By Ernest Luning
THE COLORADO STATESMAN
State Rep. Karen Middleton, D-Aurora, announced Wednesday she is halting her re-election campaign to take an out-of-state job running a national political organization.
Middleton plans to commute to her new job in Northern California until after the election and then leave Colorado for good. She revealed her plans to Democratic legislators in an e-mail obtained by The Colorado Statesman. House Democrats later issued a press release.
“This was a difficult decision for me but is primarily based on my family and personal needs and many of you know I had a difficult year with family issues,” Middleton wrote in the e-mail.
“I have accepted a wonderful new position as president of a national political organization. This is hot off the press, so they have to notify some folks before I publicize where I am headed,” Middleton wrote.
“It has been a privilege to work with 99 of the most committed public servants one could ever hope to meet, an honor to serve the engaged and active residents of House District 42, and a blessing to have had the opportunity to make Colorado a little bit better for the next generation,” Middleton said in a statement.
“We made significant progress in moving Colorado to a world-class, 21st century education system, by working to improve high school graduation rates and to expand access to postsecondary education opportunities,” she added.
Saying that Middleton “will be sorely missed,” Gov. Bill Ritter praised her work on education reform.
“Most recently, she forged a bipartisan compromise on how colleges and universities set their tuition, and took a leadership role in determining the future of student loans under the CollegeInvest Program in Colorado. More importantly, Karen successfully balanced her role as an educator and a legislator with her deep commitment to her family,” Ritter said in a statement.
House Speaker Terrance Carroll, a Denver Democrat, echoed Ritter.
“It’s been an absolute honor to serve with Karen,” Carroll said.
“She’s a true champion for education in this state,” he continued, “and epitomized the principle that every child deserves a chance at success. She always fights hard for the people of Aurora and all Colorado families. She will truly be missed. I wish her all the best in her next endeavor.”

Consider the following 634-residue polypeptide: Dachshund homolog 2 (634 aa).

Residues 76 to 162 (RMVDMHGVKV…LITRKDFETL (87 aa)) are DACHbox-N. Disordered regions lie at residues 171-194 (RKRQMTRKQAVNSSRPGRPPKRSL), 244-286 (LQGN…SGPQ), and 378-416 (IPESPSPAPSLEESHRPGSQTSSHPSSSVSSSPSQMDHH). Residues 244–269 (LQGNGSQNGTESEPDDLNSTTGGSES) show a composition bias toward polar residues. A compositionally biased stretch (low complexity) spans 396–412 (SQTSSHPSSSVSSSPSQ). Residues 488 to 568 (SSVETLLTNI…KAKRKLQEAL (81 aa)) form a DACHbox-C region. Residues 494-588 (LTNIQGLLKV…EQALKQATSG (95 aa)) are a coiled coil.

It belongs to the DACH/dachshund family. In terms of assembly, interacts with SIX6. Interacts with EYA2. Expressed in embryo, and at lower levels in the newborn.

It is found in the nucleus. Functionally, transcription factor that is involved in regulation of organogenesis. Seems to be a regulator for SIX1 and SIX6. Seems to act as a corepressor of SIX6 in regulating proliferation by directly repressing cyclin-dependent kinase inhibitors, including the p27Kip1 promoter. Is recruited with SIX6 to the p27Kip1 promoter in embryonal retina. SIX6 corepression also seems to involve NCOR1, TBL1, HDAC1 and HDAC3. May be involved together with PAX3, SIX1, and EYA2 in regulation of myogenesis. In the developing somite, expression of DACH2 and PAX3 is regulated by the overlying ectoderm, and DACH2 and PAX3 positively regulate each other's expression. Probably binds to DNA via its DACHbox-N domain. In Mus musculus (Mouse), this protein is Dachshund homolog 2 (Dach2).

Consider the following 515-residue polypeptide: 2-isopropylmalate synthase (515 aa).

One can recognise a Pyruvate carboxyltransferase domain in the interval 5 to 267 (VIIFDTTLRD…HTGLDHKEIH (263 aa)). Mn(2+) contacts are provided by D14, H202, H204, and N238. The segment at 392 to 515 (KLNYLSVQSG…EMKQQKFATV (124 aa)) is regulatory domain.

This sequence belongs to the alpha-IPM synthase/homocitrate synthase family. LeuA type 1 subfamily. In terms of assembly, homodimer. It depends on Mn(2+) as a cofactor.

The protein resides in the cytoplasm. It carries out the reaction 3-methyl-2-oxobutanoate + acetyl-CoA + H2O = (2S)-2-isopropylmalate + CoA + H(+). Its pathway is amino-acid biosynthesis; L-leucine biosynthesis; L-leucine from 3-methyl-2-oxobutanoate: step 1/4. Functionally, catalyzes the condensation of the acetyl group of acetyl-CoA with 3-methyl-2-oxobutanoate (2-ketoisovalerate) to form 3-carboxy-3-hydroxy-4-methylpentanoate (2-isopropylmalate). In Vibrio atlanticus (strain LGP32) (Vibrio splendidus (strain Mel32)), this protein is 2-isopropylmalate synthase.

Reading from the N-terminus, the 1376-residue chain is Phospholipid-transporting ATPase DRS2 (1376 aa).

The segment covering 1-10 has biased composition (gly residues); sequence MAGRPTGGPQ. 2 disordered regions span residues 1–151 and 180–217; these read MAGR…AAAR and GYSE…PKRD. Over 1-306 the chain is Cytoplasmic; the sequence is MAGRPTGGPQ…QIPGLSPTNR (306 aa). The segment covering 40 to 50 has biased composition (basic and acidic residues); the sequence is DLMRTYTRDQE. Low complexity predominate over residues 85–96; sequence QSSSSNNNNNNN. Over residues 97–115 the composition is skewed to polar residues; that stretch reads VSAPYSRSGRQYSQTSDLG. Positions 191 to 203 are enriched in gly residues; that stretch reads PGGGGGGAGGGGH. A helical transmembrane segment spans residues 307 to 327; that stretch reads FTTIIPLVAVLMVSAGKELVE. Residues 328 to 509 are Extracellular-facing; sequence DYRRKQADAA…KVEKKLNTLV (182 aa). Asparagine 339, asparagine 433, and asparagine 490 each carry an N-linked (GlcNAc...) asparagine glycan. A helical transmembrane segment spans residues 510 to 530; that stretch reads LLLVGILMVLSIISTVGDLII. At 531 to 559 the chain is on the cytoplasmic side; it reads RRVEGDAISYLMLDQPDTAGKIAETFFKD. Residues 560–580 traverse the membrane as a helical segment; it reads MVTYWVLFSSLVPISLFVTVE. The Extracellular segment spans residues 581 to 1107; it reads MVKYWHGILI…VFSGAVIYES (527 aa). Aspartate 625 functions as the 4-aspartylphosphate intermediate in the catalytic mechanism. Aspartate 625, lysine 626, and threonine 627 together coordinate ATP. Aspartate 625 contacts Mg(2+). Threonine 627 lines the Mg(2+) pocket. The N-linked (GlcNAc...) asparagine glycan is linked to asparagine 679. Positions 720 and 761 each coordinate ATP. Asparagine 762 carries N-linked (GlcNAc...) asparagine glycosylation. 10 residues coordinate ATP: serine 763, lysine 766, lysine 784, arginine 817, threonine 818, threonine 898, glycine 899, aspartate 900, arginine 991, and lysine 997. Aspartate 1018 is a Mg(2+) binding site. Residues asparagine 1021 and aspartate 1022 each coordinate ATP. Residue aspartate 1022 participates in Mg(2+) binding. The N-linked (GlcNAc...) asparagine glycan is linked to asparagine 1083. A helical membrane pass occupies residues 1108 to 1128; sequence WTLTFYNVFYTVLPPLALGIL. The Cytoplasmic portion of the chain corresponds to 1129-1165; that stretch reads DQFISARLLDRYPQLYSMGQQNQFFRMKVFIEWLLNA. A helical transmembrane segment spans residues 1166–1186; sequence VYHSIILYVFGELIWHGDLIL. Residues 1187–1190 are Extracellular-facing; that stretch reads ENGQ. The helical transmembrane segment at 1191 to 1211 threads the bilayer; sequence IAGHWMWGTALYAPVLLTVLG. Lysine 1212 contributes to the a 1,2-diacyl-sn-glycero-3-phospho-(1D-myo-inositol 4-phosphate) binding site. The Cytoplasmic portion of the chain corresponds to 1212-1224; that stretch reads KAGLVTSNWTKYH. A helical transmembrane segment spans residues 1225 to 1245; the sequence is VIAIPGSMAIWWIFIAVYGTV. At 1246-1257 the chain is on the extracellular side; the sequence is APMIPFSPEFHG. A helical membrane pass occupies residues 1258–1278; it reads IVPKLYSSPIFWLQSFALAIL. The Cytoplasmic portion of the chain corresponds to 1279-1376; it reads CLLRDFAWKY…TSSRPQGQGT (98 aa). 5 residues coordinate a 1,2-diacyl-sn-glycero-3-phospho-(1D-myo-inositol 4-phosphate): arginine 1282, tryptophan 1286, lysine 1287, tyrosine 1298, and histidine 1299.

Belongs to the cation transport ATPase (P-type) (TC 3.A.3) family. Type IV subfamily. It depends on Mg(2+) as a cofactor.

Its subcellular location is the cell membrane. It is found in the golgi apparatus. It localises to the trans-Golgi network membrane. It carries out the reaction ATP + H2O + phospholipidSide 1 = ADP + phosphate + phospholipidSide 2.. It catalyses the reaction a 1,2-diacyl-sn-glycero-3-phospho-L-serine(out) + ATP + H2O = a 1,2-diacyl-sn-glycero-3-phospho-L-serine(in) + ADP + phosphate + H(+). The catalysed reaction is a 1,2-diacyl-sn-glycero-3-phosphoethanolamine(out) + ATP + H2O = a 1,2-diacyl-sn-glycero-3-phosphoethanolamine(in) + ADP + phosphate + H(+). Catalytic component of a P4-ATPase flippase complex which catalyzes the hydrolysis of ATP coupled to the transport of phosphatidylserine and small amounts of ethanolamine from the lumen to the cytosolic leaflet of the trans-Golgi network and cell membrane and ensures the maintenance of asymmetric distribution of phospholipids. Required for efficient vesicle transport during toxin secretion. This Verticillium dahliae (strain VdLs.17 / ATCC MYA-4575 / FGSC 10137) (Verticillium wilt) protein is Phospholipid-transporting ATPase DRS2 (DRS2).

The former member of the State Board of Education was appointed to the House District 42 seat in 2008 to fill a vacancy created when state Rep. Michael Garcia, another Aurora Democrat, stepped down amid allegations of sexual harassment. She was elected to the seat that fall.
In her first full legislative term, she was elected to chair the Majority Caucus. She sits on the House Education Committee, the Transportation and Energy Committee and the Legislative Council.
In 2007, Middleton was named one of Colorado’s “Movers and Shakers” by The Statesman.
Middleton’s replacement for the general election will be chosen by a Democratic Party vacancy committee, scheduled to meet August 7.
Potential candidates include longtime party activist Eileen Bond, former legislative aide Sean Bradley, and Rhonda Fields, whose son, Javad Marshall-Fields and his fiancé were gunned down in Aurora five years ago to keep him from testifying in another Aurora murder case. Fields lobbied state lawmakers to bolster witness protection programs with a bill that was sponsored by Garcia and has been a frequent advocate for victims at the Capitol since then.
Middleton told The Aurora Sentinel she hopes Fields takes her place on the ballot.
Republican Sally Mounier is running for the seat in the heavily Democratic West Aurora district.
According to the Colorado Department of State, in June the district counted 9,315 Democrats, 4,071 Republicans, 5,534 unaffiliated voters, and 117 voters registered with other parties on its active voter list.
Middleton’s husband, Larry Beer, lost his bid for re-election to the Aurora City Council last year and moved to Pleasanton, Calif., earlier this year for work.
He wrote Wednesday on the Colorado Pols political blog that the couple is thrilled Middleton will be able to join him full-time soon.
“We could have kept up the whole commuter-marriage thing for years, I suppose,” Beer wrote, “but — to paraphrase the immortal words of Hannibal Smith — I love it that this plan came together.”
— with additional reporting by Jody Hope Strogoff